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Angie Chiu Is Proud to be Chinese, Gets Flamed By Netizens

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From NetEase:

Zhao Yazhi [Angie Chiu] Flamed For Posting Photo of Tiananmen at Night And Saying She’s Proud to be Chinese

According to media reports, on January 8th, Zhao Yazhi [Angie Chiu posted a photo on Weibo of Beijing’s Tiananmen Square at night taken from inside a car while driving by on Chang’an Street, and at the same time commented: “Every time I pass by Tiananmen, I deeply feel proud of being Chinese.” However, this moment of sincere sentiment nonetheless was met with criticism and flames by a portion of netizens. When a plain and simple feeling like patriotism becomes a cause to attack others, just what kind of mentality do these internet flamers/trolls who are so eager to “nitpick” have on an internet where public opinion and life is complicated?

The process by which public controversy is generated simply explained: At present, with the development and popularization of social networking platforms on the internet, helped by the rapid spread of Weibo, WeChat, etc., as long as those involved in an incident have some kind of characteristic that some netizens look for, such as being a celebrity or having the potential to be a conversation-starter, and with the desire to “be famous/become popular”, the words and actions of those involved in an incident will be quickly exaggerated, even misrepresented. The purpose of doing so is nothing else than to create controversy on the internet and from this controversy derive some benefit. As for whether or not this benefit can be obtained, they have the mentality of “if so, great, but if not, then let’s just have fun”. When those who take advantage of a controversy for personal gain become a community on the internet, “no petty criticism means not being news” then becomes a state of affairs, and when this state of affairs persists it becomes one of the roots of the hostile internet we have today.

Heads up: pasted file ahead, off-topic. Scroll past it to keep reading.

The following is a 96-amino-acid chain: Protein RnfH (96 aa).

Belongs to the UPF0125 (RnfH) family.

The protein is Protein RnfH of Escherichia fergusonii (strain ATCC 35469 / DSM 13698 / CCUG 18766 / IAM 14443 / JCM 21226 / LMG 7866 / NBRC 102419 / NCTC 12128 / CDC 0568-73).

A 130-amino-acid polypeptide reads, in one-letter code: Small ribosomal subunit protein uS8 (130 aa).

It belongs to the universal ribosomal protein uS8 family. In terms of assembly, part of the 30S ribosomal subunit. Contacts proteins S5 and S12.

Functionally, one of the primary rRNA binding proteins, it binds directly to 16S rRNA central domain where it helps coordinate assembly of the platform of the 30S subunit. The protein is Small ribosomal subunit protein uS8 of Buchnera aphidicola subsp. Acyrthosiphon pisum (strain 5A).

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Every person deeply loves their homeland/country, and we are no exception. When using a single saying to judge one’s own alma mater, the relatively classic saying is: “It’s the place we’ve cursed/criticized a million times yet do not allow others to even curse/criticize once”. This saying isn’t to say every one of us believes our country is bad, but that the we defend our homeland because we don’t want others to trample on it. We can use lawful channels to express our views on the good many problems arising from economic development, but we indeed should not deliberately manufacture this kind of artificially antagonistic subject on the internet. Love for one’s country can be left in one’s heart unspoken, but not loving one’s country should not be boundlessly magnified through the abuse of “loudspeakers” [the power of the internet] in a distortion of its [the internet’s] original intent.

Patriotism is a complex, that requires no reason; patriotism is an emotional sense of belonging, that does not need to be concealed. When an ordinary person is patriotic, we don’t see a mass of criticism on the internet, but when a celebrity makes a very normal expression of a sentiment, it instead incites the enormous interest of “flamers/nitpickers/petty critics”. From this we can see that each and every internet topic-maker is deeply versed in the art of internet dissemination, where celebrities, patriotism, etc. in an artificially manufactured context become a type of consumer good. When it comes to consumer goods then, the tastes of customers naturally are different, and differences have become reasons for people on the internet to duel/fight. With such a vicious cycle, a hostile atmosphere adds up on the internet, with the “picking up the bowl to eat meat, and putting down the chopsticks to yell at one’s mother” phenomenon being an example.

[Note: The last phrase refers to the post-Reform and Opening Up phenomenon of the Chinese populace enjoying better living standards than ever before but still complaining about the government. It refers to being constantly unsatisfied and not recognizing progress.]